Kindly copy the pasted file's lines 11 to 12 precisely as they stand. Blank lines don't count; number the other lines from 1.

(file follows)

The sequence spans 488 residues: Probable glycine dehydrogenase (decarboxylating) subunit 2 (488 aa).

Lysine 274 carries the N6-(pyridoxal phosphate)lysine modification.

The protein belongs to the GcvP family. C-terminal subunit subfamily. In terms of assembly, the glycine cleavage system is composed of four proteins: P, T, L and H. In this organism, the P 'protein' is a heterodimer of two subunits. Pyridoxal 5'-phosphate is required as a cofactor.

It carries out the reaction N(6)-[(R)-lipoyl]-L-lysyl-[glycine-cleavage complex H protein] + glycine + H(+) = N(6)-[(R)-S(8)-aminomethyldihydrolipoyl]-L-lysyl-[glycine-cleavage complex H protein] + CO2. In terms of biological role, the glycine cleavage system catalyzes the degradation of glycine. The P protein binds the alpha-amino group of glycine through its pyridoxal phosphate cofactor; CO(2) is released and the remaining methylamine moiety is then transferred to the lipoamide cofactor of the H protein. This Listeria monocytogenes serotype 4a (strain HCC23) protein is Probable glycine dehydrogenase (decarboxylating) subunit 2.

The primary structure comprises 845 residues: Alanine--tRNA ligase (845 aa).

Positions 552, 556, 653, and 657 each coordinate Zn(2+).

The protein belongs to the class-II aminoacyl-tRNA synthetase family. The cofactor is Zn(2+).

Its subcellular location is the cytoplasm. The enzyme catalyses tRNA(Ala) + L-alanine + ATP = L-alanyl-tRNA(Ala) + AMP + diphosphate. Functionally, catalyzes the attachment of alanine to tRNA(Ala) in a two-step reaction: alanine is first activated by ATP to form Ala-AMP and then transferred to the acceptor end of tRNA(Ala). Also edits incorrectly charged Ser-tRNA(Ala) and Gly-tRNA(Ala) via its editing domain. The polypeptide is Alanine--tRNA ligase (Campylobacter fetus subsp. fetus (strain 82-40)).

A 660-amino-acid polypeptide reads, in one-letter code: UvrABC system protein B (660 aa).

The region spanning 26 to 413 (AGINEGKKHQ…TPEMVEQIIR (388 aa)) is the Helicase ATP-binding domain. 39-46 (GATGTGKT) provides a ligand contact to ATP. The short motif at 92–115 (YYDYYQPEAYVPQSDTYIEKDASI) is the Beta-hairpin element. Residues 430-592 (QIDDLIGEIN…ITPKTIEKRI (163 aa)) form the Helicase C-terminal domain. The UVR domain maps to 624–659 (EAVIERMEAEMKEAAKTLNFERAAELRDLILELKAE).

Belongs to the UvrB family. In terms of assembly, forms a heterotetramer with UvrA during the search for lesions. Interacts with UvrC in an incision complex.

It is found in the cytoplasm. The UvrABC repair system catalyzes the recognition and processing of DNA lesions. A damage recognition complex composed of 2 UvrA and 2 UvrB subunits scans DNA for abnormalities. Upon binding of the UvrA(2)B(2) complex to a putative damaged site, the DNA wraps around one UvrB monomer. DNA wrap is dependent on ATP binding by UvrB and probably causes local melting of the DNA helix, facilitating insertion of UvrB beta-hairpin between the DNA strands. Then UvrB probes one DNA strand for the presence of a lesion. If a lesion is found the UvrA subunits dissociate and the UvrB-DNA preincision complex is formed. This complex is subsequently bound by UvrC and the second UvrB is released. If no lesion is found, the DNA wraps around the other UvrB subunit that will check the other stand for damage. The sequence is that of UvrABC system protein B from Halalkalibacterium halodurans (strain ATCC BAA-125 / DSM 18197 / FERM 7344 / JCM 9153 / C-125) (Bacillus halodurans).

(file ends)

Belongs to the UvrB family. In terms of assembly, forms a heterotetramer with UvrA during the search for lesions. Interacts with UvrC in an incision complex.

It is found in the cytoplasm. The UvrABC repair system catalyzes the recognition and processing of DNA lesions. A damage recognition complex composed of 2 UvrA and 2 UvrB subunits scans DNA for abnormalities. Upon binding of the UvrA(2)B(2) complex to a putative damaged site, the DNA wraps around one UvrB monomer. DNA wrap is dependent on ATP binding by UvrB and probably causes local melting of the DNA helix, facilitating insertion of UvrB beta-hairpin between the DNA strands. Then UvrB probes one DNA strand for the presence of a lesion. If a lesion is found the UvrA subunits dissociate and the UvrB-DNA preincision complex is formed. This complex is subsequently bound by UvrC and the second UvrB is released. If no lesion is found, the DNA wraps around the other UvrB subunit that will check the other stand for damage. The sequence is that of UvrABC system protein B from Halalkalibacterium halodurans (strain ATCC BAA-125 / DSM 18197 / FERM 7344 / JCM 9153 / C-125) (Bacillus halodurans).